Hope floats. Swans’ nests do not—unless they get a little help from someone determined to make sure their precious cargo has a chance to hatch.
Rob Adamson, who lives and works at Jones Boatyard in St Ives, England has been a longtime spectator to the world’s “unluckiest swans” efforts to become parents.
For a decade, he looked on sadly as the poor birds’ eggs fell prey to poaching foxes and rising waters. This year as the Great Ouse began to flood, he knew he couldn’t stand by and let another clutch perish on his watch.
“You’re not supposed to interfere, but it had got to the point where they were all going to die,” Adamson told the BBC. “I couldn’t go to bed knowing that. I knew I would regret it if I didn’t do anything to save them… I needed to make sure they survived.”
During the night, Adamson fashioned a makeshift raft and moored it with a line to the bank. It was well after dark when he gingerly lifted the nest and its occupants—nine eggs and one hissing mama—to safety, all under the wary eye of Papa swan.
As a breed, swans have a reputation for beauty that’s only surpassed by their fierce temper. That neither of the pair attacked Adamson is unusual.
Perhaps the two sensed that he was only trying to help—which would only be keeping in character since Adamson’s affinity for the majestic avians is already well established.
Some years ago, Adamson famously raised an orphaned cygnet named Sid. Although he eventually made the break, when Adamson initially attempted to release Sid into the wild, his adopted offspring refused to go.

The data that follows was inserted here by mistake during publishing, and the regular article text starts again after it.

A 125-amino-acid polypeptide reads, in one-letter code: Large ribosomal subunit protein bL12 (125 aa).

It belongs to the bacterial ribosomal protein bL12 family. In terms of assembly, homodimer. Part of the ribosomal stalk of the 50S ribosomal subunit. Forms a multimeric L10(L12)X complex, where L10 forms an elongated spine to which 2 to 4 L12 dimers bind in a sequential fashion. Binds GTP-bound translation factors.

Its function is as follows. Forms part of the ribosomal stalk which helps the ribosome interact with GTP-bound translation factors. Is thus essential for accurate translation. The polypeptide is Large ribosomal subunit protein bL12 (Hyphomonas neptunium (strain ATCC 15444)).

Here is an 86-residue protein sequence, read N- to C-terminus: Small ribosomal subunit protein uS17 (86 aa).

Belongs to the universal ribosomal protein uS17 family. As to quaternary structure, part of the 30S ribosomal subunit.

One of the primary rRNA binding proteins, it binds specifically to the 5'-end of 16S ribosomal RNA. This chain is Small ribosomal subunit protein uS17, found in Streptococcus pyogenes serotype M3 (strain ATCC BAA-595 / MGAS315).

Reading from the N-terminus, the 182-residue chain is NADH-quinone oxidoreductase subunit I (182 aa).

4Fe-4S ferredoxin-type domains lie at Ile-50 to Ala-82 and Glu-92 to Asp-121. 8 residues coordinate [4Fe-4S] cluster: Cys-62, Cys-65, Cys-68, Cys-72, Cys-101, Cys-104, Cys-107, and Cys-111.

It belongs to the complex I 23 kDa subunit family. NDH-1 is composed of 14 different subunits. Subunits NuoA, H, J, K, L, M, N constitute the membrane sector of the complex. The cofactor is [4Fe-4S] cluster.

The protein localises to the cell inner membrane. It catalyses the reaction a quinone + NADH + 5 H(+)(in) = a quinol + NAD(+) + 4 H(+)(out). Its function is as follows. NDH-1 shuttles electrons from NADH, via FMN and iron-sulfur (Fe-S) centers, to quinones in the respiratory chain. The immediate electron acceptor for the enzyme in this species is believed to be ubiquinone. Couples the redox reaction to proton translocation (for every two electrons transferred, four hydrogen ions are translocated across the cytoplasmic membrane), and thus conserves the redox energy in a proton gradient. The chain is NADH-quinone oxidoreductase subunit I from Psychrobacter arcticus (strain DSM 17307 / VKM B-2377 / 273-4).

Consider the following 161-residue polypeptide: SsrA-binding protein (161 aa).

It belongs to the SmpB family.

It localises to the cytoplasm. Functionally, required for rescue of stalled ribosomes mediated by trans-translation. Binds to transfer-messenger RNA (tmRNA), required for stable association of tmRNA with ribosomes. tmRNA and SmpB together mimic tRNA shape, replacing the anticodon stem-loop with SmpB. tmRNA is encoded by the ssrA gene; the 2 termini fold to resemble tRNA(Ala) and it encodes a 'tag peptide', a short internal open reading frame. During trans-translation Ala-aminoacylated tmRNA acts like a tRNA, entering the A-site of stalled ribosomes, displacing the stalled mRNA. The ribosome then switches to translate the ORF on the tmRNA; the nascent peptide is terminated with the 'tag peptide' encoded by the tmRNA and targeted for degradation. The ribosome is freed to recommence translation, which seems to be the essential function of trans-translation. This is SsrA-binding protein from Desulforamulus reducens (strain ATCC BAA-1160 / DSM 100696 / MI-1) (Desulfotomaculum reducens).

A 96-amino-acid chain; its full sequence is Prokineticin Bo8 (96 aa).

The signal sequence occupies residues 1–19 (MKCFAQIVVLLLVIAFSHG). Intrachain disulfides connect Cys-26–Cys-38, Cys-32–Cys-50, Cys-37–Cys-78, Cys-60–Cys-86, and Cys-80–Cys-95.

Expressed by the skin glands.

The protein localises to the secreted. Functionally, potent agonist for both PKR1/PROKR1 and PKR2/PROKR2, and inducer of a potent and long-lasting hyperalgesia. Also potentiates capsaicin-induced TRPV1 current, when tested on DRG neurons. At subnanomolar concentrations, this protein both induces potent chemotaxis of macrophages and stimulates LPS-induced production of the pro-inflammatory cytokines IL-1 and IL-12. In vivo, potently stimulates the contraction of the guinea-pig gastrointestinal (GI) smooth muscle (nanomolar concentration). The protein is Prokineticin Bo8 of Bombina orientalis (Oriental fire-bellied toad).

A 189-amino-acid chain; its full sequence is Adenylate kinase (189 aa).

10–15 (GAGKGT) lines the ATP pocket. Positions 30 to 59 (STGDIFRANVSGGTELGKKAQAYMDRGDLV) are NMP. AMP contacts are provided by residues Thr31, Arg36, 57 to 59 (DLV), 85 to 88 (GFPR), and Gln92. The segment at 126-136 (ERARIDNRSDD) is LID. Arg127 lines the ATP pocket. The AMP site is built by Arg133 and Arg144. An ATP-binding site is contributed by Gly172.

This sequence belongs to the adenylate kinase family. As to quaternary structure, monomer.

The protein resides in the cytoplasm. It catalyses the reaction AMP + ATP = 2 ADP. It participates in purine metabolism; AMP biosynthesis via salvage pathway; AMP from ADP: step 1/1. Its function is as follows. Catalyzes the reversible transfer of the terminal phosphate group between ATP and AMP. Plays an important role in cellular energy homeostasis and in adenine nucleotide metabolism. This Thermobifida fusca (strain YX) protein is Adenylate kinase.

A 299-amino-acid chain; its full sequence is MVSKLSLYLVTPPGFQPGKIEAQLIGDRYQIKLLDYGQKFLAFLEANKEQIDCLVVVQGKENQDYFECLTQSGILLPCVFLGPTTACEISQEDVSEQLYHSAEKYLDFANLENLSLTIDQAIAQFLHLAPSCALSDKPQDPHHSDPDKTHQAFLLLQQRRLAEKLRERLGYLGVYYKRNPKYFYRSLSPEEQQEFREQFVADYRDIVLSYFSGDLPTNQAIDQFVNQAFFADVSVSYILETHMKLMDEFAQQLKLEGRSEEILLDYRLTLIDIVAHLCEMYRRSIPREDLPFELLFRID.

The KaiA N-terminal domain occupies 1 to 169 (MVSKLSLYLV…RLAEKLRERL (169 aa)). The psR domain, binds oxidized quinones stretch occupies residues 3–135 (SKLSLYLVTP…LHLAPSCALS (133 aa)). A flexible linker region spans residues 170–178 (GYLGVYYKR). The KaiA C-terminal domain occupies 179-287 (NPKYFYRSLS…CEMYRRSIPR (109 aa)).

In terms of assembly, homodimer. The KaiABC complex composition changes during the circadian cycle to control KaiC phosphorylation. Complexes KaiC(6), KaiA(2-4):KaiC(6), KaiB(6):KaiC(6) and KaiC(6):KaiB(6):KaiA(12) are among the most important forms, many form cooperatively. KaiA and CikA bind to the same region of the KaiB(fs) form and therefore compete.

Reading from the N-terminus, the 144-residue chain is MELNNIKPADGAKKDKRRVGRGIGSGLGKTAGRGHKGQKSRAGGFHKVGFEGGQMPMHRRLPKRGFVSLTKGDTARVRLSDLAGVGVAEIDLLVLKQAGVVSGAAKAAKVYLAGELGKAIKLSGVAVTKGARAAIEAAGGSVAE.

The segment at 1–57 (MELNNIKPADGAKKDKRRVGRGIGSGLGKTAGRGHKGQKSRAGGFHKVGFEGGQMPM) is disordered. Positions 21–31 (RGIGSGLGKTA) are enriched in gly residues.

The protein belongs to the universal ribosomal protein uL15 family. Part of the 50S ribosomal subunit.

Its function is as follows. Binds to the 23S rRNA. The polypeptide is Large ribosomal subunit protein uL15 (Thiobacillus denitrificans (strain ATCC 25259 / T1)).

Once the story made the rounds, Essex locals fittingly dubbed their neighbor “the Swan Man”—which was fine with Adamson.
For him, being in tune with Mother Nature is what life’s all about. “This is why I am here, living on the water,” he told BBC. I’m in dreamland with all the wildlife… I wouldn’t swap my boat for a £10m house.”
Back on the Ouse, Mama swan has settled in nicely and hopes are that the signets will hatch soon. While Papa swan remains vigilant, to further ensure the family’s safety, Adamson has erected fencing to deter predators.
The swans, it seems, aren’t St Ives’ only residents grateful for Adamson’s nest-saving intervention. “It took us all by surprise when the water levels in the lower marina shot up on Saturday night,” Jones Boatyard posted to Facebook. “A HUGE thank you to Rob who noticed that the water was lapping around the swans’ nest at 9 pm.
“If only the Queen knew what great service he was doing for her feathered friends!”
Hmmm. ‘The Royal Order of Swan Keepers to the Crown’ does have a certain ring to it, and since technically, by law, the majority of Britain’s swans actually belong to the Queen, perhaps an elevation from ‘The Swan Man’ to ‘Sir Swan’ might be in order here?